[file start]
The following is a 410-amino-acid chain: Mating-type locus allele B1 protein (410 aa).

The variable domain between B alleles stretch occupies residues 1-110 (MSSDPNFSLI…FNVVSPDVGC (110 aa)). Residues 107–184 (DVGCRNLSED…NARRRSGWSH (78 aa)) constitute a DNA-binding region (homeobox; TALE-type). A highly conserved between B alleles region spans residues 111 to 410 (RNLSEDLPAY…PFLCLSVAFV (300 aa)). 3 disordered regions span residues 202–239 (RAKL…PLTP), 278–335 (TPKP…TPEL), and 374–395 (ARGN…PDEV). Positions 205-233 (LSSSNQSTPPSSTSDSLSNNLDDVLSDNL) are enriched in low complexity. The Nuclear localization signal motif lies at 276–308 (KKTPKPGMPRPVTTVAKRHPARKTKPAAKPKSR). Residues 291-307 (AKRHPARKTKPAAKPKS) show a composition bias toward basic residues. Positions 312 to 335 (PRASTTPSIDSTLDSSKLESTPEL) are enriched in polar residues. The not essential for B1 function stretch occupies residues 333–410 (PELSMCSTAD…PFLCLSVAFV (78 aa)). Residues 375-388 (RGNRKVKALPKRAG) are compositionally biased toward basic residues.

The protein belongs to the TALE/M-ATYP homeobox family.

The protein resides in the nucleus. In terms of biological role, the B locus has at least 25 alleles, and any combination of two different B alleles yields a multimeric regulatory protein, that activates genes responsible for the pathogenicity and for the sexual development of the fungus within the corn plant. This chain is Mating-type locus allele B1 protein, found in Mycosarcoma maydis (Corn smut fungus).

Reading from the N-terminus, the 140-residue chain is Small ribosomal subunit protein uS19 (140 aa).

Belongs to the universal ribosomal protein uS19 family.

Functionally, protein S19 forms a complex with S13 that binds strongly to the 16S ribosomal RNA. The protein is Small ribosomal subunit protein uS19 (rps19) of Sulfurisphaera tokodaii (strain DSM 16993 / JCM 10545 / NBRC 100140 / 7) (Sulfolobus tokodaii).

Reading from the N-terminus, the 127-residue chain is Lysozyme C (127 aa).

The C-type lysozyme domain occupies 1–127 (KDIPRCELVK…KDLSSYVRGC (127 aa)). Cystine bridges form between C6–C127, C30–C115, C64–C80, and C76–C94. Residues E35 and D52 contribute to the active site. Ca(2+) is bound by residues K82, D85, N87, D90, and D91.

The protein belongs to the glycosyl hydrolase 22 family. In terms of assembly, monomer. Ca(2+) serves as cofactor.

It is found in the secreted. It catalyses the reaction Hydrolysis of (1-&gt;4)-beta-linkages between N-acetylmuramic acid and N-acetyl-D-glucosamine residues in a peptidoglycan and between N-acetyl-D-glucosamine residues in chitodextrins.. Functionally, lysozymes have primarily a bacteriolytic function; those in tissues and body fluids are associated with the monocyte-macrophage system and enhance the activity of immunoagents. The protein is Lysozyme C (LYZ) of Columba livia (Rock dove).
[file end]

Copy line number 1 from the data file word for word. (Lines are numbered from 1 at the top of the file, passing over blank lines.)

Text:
The following is a 410-amino-acid chain: Mating-type locus allele B1 protein (410 aa).